Redox-variability and controls in subduction zones from an iron-isotope perspective

O Nebel, P A Sossi, A Benard, M Wille, P Z Vroon, R J Arculus

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Abstract

An ongoing controversy in mantle geochemistry concerns the oxidation state of the sources of island arc lavas (IAL). Three key factors control oxidation-reduction (redox) of IAL sources: (i) metasomatism of the mantle wedge by fluids and/or melts, liberated from the underlying subducted slab; (ii) the oxidation state of the wedge prior to melting and metasomatism; and (iii) the loss of melt from IAL sources. Subsequently, magmatic differentiation by fractional crystallisation, possible crustal contamination and degassing of melts en route to and at the surface can further modify the redox states of IAL. The remote nature of sub-arc processes and the complex interplay between them render direct investigations difficult. However, a possible gauge for redox-controlled, high-temperature pre-eruptive differentiation conditions is variations in stable Fe isotope compositions (expressed here as δ57Fe) in erupting IAL because Fe isotopes can preserve a record of sub-surface mass transfer reactions involving the major element Fe. Here we report Fe isotope compositions of bulk IAL along the active Banda arc, Indonesia, which is well known for a prominent subducted sediment input. In conjunction with other arc rocks, δ57Fe in erupted Banda IAL indicates that fractional crystallisation and possibly crustal contamination primarily control their Fe isotope signatures. When corrected for fractional crystallisation and filtered for contamination, arc magmas that had variable sediment melt contributions in their sources show no resolvable co-variation of δ57Fe with radiogenic isotope tracers. This indicates that crustal recycling in the form of subducted sediment does not alter the Fe isotope character of arc lavas, in agreement with mass balance estimates. Primitive sources of IAL, however, are clearly isotopically lighter than those sourced beneath mid-ocean ridges, indicating either preferential Fe3+-depletion in the mantle wedge by prior, δ57Fe-heavy melt extraction, and/or addition of an isotopically-light slab-derived agent. Based on our findings and previous models of arc redox conditions, we propose a three-stage process to explain the Fe isotope composition of IAL: (i) prior melt depletion lowers Fe3+/σFe (Fe3+ over total Fe) in the residues, leaving refractory, δ57Fe-light and possibly reduced mantle wedge protoliths beneath arcs. The oxygen fugacity (fO2) of these refractory protoliths may be up to -2 log10 units reduced relative to the fayalite-magnetite-quartz synthetic oxygen buffer (δFMQ); (ii) oxidised, slab-derived fluids, Fe-poor but possibly rich in sulphate (i.e., S6+), trigger melting of depleted protoliths with minimal effect on δ57Fe. Melts derived from this fluid-modified wedge source have high Fe3+/σFe, oxidised by the reduction of S6+, but importantly retain the light δ57Fe from their mantle wedge source; (iii) after melt liberation from the mantle wedge, arc magmas initially become progressively oxidised and isotopically heavier in Fe through fractional crystallisation of ferromagnesian silicates. In summary, reduction consequent to Fe3+-rich melt extraction and subsequent oxidation, likely by S6+-rich fluids, results in a "redox yo-yo" in IAL sources. Fractional crystallisation will further oxidise and elevate δ57Fe in erupting IAL. Iron isotope signatures in IAL record a complex magmatic history with no simple relation between δ57Fe and calculated fO2 in erupted lavas. Records of higher fO2 in subduction zones compared to MORB sources are inherited from the subduction component.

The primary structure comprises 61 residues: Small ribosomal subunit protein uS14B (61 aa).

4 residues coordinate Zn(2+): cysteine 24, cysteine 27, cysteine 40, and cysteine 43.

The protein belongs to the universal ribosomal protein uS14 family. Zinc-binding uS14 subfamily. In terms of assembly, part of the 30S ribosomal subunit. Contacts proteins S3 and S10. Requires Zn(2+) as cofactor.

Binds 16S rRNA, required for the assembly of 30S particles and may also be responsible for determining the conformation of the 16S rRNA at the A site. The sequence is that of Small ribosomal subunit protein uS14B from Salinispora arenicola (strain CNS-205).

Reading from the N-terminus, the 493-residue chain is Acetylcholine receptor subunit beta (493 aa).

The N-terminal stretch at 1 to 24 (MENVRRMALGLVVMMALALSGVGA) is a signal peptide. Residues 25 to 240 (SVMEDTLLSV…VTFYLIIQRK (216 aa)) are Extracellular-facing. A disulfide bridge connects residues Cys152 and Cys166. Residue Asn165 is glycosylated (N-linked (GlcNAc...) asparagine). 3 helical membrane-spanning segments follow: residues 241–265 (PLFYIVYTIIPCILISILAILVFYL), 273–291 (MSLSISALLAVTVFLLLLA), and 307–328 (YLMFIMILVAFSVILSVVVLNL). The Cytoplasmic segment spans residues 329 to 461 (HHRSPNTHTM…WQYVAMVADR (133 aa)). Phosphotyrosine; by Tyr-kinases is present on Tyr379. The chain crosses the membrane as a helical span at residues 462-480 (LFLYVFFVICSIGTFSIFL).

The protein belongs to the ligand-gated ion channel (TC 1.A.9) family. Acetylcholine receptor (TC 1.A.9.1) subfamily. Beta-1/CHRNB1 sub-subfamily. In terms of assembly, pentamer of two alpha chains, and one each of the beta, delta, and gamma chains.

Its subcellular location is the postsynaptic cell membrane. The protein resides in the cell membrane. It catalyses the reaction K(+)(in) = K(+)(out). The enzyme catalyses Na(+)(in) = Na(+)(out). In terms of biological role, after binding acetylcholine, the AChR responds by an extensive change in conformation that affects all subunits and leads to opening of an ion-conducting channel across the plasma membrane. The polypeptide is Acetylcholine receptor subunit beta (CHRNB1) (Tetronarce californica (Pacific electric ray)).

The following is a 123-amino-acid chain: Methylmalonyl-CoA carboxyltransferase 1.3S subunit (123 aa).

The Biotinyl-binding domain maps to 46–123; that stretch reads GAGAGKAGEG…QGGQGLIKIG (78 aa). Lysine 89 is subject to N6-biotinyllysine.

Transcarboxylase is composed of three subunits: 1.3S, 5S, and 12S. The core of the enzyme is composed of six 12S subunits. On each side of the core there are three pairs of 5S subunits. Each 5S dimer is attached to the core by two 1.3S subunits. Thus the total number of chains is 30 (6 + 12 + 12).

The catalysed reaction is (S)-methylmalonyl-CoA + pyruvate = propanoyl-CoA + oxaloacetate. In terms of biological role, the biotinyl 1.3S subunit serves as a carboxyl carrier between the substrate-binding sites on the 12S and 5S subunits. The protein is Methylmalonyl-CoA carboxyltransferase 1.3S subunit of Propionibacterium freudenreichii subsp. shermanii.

Original languageEnglish
Pages (from-to)142-151
Number of pages10
JournalEarth and Planetary Science Letters
Volume432
DOIs
Publication statusPublished - 2015

Keywords

  • Banda arc
  • Fe isotopes
  • Mantle
  • Oxidation
  • Redox
  • Subduction zone

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